Swedish DJ Avicii's Final Words Before His Death Have Just Been Released

Avicii, whose real name is Tim Bergling, died on April 20, 2018.

Western Canada Editor
Swedish DJ Avicii's Final Words Before His Death Have Just Been Released

The final words that Swedish DJ Avicii wrote in his journal before his death have just been released, over three years after his death.

This article contains graphic content that might not be suitable for some readers.

Avicii, whose real name is Tim Bergling, was 28 years old when he died, but his final diary entries have now been revealed in a new book that explores the songwriter's mental health and struggles with substance abuse.

Tim— The Official Biography of Avicii is written by journalist Måns Mosesson, who interviewed Avicii's family, friends and colleagues in the music business.

The description of the book says it "paints an honest picture of Tim and his search in life, not shying from the difficulties that he struggled with."

According to TMZ, the entries were written during a hospital stay, when Bergling wrote, "Those days in hospital were the most anxiety and stress-free days I can remember the past six years, those were my true vacations, as depressing as it might sound."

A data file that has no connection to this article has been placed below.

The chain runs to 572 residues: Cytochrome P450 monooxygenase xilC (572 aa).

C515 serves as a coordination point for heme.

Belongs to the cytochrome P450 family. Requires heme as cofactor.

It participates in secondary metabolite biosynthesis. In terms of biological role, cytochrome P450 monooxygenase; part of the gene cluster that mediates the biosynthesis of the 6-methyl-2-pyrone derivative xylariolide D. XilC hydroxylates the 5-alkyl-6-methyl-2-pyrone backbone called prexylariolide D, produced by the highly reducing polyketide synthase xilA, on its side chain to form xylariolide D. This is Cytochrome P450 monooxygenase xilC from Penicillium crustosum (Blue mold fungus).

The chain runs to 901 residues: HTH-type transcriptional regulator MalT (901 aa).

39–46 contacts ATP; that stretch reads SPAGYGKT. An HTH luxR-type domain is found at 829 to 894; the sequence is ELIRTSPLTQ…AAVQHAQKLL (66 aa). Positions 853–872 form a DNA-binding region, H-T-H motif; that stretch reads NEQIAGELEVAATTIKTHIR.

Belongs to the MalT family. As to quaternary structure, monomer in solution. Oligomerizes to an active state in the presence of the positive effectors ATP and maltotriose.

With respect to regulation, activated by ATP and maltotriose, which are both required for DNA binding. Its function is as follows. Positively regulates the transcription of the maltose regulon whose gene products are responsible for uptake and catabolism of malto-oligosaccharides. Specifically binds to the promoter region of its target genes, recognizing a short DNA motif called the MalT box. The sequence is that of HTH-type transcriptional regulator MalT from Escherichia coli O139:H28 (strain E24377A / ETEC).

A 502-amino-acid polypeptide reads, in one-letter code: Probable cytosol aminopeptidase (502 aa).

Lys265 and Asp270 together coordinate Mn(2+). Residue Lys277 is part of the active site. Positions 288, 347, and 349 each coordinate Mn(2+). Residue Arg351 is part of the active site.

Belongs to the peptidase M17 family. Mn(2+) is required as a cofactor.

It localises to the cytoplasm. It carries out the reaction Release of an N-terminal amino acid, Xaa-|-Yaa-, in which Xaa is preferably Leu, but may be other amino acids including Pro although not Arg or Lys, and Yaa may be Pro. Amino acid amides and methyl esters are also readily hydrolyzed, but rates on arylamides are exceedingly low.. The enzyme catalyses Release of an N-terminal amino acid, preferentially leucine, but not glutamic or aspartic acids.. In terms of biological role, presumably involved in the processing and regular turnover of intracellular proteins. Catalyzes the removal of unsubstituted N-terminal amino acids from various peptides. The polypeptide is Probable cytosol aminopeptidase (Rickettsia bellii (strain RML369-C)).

Avicii | YouTube

Avicii began to use meditation techniques as part of his rehab treatment and, according to the New York Post, he wrote in his diary, "It feels like I am in a new default mode of being which is very new and a little bit scary. It felt like the fears the last couple of days caused havoc in me, but I remember the tip to focus on my breathing."

The book does report on Avicii's final diary entry, made the day before his death, when he wrote, "The shedding of the soul is the last attachment before it restarts!"

The book is set to be released on January 18.

If you or someone you know is struggling with thoughts of harming themselves, please reach out to a trusted peer, parent or health care professional. You can also contact the Crisis Services Canada helpline, which is available 24 hours a day, or consult these additional resources. If you need immediate assistance, please call 911 or go to your nearest hospital. Support is available.

Daniel Milligan
Western Canada Editor